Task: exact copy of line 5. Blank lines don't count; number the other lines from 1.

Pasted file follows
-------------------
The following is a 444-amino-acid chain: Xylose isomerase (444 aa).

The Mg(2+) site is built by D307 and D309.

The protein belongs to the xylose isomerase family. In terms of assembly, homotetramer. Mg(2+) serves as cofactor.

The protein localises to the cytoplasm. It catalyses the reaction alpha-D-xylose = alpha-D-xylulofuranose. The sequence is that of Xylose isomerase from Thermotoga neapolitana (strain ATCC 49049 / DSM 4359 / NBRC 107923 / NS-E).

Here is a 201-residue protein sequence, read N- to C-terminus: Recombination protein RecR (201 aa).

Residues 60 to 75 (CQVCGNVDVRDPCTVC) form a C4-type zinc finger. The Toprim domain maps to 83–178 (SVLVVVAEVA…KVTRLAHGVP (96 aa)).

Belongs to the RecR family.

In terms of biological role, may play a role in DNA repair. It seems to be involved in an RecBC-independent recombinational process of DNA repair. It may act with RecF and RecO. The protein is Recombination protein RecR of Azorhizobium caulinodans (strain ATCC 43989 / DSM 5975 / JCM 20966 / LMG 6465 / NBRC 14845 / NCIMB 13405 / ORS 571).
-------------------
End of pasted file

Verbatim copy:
Here is a 201-residue protein sequence, read N- to C-terminus: Recombination protein RecR (201 aa).